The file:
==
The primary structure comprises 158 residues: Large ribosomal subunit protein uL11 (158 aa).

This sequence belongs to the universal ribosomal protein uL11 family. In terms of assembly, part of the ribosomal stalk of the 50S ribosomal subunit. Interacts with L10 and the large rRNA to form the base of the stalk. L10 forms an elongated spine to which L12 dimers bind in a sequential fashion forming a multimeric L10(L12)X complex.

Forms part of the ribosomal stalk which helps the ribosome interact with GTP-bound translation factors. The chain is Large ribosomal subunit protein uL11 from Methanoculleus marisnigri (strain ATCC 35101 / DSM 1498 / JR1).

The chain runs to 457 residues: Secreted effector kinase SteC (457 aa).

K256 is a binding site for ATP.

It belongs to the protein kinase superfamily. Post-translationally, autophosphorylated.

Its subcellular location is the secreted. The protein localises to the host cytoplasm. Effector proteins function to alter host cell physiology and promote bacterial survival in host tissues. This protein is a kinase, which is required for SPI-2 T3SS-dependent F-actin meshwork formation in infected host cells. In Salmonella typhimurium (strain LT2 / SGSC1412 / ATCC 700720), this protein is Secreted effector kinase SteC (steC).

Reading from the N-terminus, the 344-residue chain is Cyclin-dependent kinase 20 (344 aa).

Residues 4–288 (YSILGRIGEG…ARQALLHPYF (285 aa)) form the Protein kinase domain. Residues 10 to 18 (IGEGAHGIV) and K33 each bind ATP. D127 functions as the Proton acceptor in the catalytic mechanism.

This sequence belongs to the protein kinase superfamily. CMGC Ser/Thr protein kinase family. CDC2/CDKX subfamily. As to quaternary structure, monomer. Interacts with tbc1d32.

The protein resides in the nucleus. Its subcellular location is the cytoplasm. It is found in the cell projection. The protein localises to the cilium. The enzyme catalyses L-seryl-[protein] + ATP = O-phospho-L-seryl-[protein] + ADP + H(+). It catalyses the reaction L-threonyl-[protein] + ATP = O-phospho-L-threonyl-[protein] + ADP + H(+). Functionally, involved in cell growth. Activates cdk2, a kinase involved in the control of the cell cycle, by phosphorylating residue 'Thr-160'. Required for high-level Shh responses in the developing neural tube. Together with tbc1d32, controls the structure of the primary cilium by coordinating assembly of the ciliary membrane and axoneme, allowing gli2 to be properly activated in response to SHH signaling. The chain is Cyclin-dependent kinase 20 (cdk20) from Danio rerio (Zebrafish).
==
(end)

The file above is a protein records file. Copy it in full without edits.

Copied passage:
The primary structure comprises 158 residues: Large ribosomal subunit protein uL11 (158 aa).

This sequence belongs to the universal ribosomal protein uL11 family. In terms of assembly, part of the ribosomal stalk of the 50S ribosomal subunit. Interacts with L10 and the large rRNA to form the base of the stalk. L10 forms an elongated spine to which L12 dimers bind in a sequential fashion forming a multimeric L10(L12)X complex.

Forms part of the ribosomal stalk which helps the ribosome interact with GTP-bound translation factors. The chain is Large ribosomal subunit protein uL11 from Methanoculleus marisnigri (strain ATCC 35101 / DSM 1498 / JR1).

The chain runs to 457 residues: Secreted effector kinase SteC (457 aa).

K256 is a binding site for ATP.

It belongs to the protein kinase superfamily. Post-translationally, autophosphorylated.

Its subcellular location is the secreted. The protein localises to the host cytoplasm. Effector proteins function to alter host cell physiology and promote bacterial survival in host tissues. This protein is a kinase, which is required for SPI-2 T3SS-dependent F-actin meshwork formation in infected host cells. In Salmonella typhimurium (strain LT2 / SGSC1412 / ATCC 700720), this protein is Secreted effector kinase SteC (steC).

Reading from the N-terminus, the 344-residue chain is Cyclin-dependent kinase 20 (344 aa).

Residues 4–288 (YSILGRIGEG…ARQALLHPYF (285 aa)) form the Protein kinase domain. Residues 10 to 18 (IGEGAHGIV) and K33 each bind ATP. D127 functions as the Proton acceptor in the catalytic mechanism.

This sequence belongs to the protein kinase superfamily. CMGC Ser/Thr protein kinase family. CDC2/CDKX subfamily. As to quaternary structure, monomer. Interacts with tbc1d32.

The protein resides in the nucleus. Its subcellular location is the cytoplasm. It is found in the cell projection. The protein localises to the cilium. The enzyme catalyses L-seryl-[protein] + ATP = O-phospho-L-seryl-[protein] + ADP + H(+). It catalyses the reaction L-threonyl-[protein] + ATP = O-phospho-L-threonyl-[protein] + ADP + H(+). Functionally, involved in cell growth. Activates cdk2, a kinase involved in the control of the cell cycle, by phosphorylating residue 'Thr-160'. Required for high-level Shh responses in the developing neural tube. Together with tbc1d32, controls the structure of the primary cilium by coordinating assembly of the ciliary membrane and axoneme, allowing gli2 to be properly activated in response to SHH signaling. The chain is Cyclin-dependent kinase 20 (cdk20) from Danio rerio (Zebrafish).